45/70 Highwall Hunting Load????

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PostsCOLON 33
JoinedCOLON Thu Aug 18, 2011 8:57 am

45/70 Highwall Hunting Load????

Post by brandon » Tue Dec 06, 2011 11:29 am

I know it's very late in the game. I am looking for a good smokeless load that I can shoot in my new 45/70. Any suggestion. I want to purchase some of the blackpowder handloads for Buffalo Arms but I see they are all out. All I need to find some rings and bases for it also. Need some help!!!!!!!!!!!!!


PostsCOLON 274
JoinedCOLON Tue Nov 29, 2005 4:02 pm
LocationCOLON WI

Re: 45/70 Highwall Hunting Load????

Post by beltfed » Tue Dec 06, 2011 5:10 pm

What Kind of Hi Wall is it?

A Browning? If so , there are Weaver bases that work on its D&T receiver and barrel.

IF its a browning or a "good condition" original Hi Wall or a C Sharps, a good modest smokeless load is 38 grains of 3031 and a 400 grain bullet
as listed for the TD in Lyman 49 handbook.

For many years I have shot the Lyman listed 48 grains of 3031/ 385 gr gas check bullet out of my Orig /win 1886 and Marlin 1895s- it has been a proven deer killer. Kind of heavy recoil, tho. - 1740fps.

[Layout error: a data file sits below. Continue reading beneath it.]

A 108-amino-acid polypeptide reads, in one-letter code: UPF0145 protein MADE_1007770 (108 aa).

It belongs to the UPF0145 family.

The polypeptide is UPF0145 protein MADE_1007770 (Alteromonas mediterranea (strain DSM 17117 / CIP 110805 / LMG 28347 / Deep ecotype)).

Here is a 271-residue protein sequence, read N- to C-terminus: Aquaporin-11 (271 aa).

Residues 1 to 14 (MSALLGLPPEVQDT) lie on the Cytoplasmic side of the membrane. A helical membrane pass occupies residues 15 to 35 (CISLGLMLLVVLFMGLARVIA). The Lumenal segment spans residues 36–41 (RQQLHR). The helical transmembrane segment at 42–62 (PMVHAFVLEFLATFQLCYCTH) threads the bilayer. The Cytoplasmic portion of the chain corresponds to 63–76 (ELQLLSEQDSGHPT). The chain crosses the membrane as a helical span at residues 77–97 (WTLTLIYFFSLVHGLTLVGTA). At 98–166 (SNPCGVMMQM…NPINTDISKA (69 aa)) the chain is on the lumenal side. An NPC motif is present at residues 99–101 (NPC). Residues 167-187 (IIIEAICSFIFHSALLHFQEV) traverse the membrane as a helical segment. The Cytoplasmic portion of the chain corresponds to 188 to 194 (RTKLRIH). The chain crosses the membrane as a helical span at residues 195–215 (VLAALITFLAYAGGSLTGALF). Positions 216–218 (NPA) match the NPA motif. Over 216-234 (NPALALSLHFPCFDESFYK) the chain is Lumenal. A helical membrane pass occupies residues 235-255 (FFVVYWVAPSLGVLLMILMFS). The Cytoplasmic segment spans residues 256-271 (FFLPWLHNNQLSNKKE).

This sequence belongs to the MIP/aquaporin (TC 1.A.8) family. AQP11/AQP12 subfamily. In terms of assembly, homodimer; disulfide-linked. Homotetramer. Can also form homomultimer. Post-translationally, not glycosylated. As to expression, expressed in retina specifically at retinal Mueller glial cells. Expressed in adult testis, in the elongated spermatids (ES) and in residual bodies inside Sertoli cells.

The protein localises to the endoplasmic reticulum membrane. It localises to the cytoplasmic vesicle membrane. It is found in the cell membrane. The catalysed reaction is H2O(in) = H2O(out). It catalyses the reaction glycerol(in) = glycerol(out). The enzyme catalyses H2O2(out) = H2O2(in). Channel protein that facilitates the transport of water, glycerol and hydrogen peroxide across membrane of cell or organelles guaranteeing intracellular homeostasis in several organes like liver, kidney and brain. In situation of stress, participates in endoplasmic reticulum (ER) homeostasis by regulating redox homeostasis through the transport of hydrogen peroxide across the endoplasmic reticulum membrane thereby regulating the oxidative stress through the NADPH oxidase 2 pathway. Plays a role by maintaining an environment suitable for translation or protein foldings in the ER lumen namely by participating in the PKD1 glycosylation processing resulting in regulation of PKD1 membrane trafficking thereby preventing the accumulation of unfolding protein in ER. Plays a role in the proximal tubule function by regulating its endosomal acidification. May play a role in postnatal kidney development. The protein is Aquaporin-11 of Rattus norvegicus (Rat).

PostsCOLON 33
JoinedCOLON Thu Aug 18, 2011 8:57 am

Re: 45/70 Highwall Hunting Load????

Post by brandon » Tue Dec 06, 2011 5:38 pm

I have winchester 1885. thanks for the load very much. now for the details I am thinking it would take a large primer with no special cramping to the bullet in the cannilure. Am I correct? Basically I am going to hunt in the woods mostly with it with a some small fields (green) not more than 200 yd. so I would suppose a 3x9 Nikon would be the ticket. Also who is a good supplier for bullets?

George Babits
PostsCOLON 166
JoinedCOLON Wed Oct 01, 2008 7:20 pm
LocationCOLON Salmon, Idaho

Re: 45/70 Highwall Hunting Load????

Post by George Babits » Tue Dec 06, 2011 8:47 pm

I used to use 42 grains of 3031 with a 420 grain bullet in my 45-70 rebarreled Sharps. Shot great in the warm weather. Shot like a shotgun in cold (20 degrees and lower) weather. With 3031 in the 45-70 you are working at the lower end of the pressure curve and it isn't worth a crap in cold weather. If your hunting is in 70 degrees weather go for it. If your hunting is in cold weather, use black powder and you'll have a whole lot more success; unless of course you are using a Ruger #1 which will allow you to work within the pressures smokeless powders need for decent accuracy. It took me quite a while to figure out that black powder cartridges shoot best with black powder. If I don't want to clean the rifle and brass after shooting I use my 30-40 Karg or 38-55.

Good Luck with smokeless powder!
Salmon, Idaho